MS. LIM: It differs from developer to developer. A developer with a large balance sheet can afford to use its own capital. It will have a lower cost of capital than a smaller developer who might be backed by private equity or venture capital and whose cost of capital is high enough to make project financing a necessity. As long as you are developing a good project, you should be able to get it financed. Developing a good project means identifying the risks and addressing each. Risks do not have to be eliminated. If they can be quantified and mitigated, then the project should be possible to finance. You need to get your lenders or tax equity investors comfortable that you are aware of what might happen and that you have a plan in place to address issues that come up during development, during construction or during operations.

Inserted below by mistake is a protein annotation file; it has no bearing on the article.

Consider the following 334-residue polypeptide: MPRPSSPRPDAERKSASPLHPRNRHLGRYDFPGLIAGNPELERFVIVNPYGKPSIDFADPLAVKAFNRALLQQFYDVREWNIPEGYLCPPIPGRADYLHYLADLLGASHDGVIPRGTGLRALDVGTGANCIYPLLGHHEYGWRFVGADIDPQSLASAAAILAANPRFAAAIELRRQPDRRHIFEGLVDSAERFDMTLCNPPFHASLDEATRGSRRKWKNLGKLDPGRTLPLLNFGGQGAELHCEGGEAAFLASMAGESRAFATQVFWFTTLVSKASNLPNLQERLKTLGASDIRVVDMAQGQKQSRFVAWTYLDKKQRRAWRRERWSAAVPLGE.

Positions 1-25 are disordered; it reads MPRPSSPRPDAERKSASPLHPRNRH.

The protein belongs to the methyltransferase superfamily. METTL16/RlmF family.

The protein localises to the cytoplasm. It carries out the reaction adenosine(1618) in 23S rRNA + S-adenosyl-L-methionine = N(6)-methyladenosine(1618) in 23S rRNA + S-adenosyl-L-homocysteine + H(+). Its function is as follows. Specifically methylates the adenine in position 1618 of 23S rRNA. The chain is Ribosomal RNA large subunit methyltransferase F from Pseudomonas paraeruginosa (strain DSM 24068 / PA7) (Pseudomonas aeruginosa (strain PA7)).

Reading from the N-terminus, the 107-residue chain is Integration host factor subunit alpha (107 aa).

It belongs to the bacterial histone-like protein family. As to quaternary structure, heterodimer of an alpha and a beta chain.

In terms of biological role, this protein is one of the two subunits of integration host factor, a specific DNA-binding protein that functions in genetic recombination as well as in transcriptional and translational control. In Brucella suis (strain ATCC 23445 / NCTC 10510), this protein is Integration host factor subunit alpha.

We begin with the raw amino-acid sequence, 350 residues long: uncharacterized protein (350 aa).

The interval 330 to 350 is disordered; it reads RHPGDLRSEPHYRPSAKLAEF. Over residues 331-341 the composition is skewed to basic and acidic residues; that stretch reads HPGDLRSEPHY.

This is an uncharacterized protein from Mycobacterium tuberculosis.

MR. ROWLEY: What I was talking about is not whether the project is financeable, because I agree that the financeability of a project is all about the quality of the project, and that is not really a function so much of size. What I was talking about was efficient financing for a project because there is a transaction cost of financing that is substantial. The larger the project, the more efficiently it can be financed.
MR. KUCHARSKI: There is also the issue of having confidence the project can be completed on the time schedule and within the budget that you agreed with the financier.
MS. LIM: That is particularly important with the deadline to have started construction of wind farms and some other projects this year to qualify for tax credits, and solar facilities need to be in operation by December 2016 to qualify. You might want a contractor who is large enough to be able to pay damages if the deadline is missed.